It is likely that more money will flow out of Israel as tech companies turn their backs on the country, Ben-David said, citing a trend that had already emerged among startups before the current conflict. In the first nine months of 2023, most Israeli startups were founded in the United States and elsewhere, rather than in Israel, meaning a loss of tax revenue, he added.

A prominent face of the protest: physicist Shikma BresslerImage: Jack Guez/AFP/Getty Images

The brain drain is underway

During the massive protests against the judicial reforms, it became clear that a number of high-profile tech entrepreneurs disagreed with Netanyahu’s policies. In fact, many of those who led and even financially supported the anti-government protests came from the tech sector, such as entrepreneurs Moshe Radman and Ami Dror.

“What’s unusual is that in the past, these techies would never have gotten involved in anything to do with politics. They were simply too busy developing ideas and making money.” , said Ben-David. “But when they realized that the future of the country was at stake, they took action.

If Netanyahu remains in power, prominent figures in the tech industry, as well as scientists and doctors, could also consider leaving Israel, the economist said.

For example, another central figure in the anti-government protests was physicist Shikma Bressler, a professor at the Weizmann Institute of Science in Rehovot, central Israel.

Ben-David believes that the danger of an exodus of academics like Bressler and other professionals was already brewing before October 7. In August and September, there was a sharp increase in the number of Israeli doctors requesting official certificates from the Health Ministry confirming their expertise and work. files – the first step in applying for a job abroad.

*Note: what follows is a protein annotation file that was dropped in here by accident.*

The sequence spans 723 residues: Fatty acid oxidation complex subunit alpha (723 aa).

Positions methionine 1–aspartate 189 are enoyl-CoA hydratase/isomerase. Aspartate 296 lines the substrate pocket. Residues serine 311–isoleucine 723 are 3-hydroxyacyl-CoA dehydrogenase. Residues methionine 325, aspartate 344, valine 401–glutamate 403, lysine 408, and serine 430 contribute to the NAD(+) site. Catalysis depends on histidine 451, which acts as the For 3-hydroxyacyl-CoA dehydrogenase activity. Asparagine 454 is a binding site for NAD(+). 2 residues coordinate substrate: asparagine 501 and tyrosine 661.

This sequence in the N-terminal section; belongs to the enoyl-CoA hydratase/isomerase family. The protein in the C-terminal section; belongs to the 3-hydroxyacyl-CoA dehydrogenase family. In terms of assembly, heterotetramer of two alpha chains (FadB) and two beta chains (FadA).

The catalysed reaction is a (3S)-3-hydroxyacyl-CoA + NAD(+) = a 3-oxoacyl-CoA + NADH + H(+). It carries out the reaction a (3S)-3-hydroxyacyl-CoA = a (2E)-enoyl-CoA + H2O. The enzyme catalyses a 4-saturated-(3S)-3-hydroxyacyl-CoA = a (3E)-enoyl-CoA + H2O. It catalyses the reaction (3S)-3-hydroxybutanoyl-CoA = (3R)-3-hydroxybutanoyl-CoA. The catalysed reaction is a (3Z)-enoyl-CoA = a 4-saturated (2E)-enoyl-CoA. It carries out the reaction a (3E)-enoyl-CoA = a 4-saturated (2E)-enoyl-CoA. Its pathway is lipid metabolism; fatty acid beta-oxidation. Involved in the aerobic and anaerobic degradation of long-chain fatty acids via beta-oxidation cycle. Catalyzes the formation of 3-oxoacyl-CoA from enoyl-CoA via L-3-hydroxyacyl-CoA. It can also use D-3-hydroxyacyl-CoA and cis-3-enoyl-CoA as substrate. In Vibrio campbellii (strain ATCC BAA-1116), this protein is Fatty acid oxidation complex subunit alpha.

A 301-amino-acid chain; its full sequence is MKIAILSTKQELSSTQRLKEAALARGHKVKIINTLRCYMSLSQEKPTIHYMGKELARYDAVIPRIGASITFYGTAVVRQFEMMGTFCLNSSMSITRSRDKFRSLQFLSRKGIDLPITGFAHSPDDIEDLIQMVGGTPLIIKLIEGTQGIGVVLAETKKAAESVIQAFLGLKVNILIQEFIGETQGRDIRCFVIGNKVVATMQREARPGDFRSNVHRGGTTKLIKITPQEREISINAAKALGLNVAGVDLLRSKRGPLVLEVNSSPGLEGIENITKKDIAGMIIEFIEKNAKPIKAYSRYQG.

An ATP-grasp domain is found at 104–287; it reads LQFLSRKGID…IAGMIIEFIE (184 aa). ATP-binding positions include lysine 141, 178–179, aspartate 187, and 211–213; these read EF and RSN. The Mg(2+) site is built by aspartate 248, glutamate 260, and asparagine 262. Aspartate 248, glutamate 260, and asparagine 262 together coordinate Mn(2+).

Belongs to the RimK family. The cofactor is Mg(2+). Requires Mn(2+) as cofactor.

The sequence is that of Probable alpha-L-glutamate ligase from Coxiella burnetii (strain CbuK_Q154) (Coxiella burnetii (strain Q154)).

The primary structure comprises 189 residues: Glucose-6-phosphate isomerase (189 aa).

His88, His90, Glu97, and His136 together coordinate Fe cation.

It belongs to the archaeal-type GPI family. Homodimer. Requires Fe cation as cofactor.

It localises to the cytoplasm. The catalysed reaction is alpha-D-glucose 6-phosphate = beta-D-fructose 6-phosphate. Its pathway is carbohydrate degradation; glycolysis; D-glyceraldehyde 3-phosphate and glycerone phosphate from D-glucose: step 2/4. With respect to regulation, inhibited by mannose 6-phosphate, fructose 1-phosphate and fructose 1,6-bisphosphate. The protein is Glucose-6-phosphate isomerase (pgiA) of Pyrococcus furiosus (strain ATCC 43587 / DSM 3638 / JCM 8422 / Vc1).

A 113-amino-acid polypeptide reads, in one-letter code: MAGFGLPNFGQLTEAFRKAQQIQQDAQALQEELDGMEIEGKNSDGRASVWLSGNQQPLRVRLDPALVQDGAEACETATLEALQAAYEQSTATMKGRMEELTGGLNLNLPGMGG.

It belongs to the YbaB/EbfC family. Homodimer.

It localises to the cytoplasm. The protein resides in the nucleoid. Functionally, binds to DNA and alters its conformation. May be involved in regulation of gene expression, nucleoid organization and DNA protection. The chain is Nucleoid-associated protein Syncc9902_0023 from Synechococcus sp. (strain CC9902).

Israeli ground troops deployed to the Gaza Strip on November 2Image: Israel Defense Forces/AP Photo/photo alliance

A huge financial burden

According to Bloomberg According to one media outlet, the war is costing Israel around $260 million (238 million Є) per day. In October alone, Israel’s budget deficit increased sevenfold. By the end of the month, the national currency, the shekel, fell to an 11-year low against the dollar, although it has since stabilized following interventions by the Israeli central bank. However, the Jerusalem Finance Ministry announced that it would further increase public borrowing by 75 percent in November.

In a column Friday which criticized the policies proposed by Jerusalem to deal with economic tensions linked to the war, Bloomberg Columnist Marc Champion summed up the difficult economic situation this way: “Israel is a country at war, with exploding spending, reduced revenues and rising borrowing costs. »

This article was originally published in German.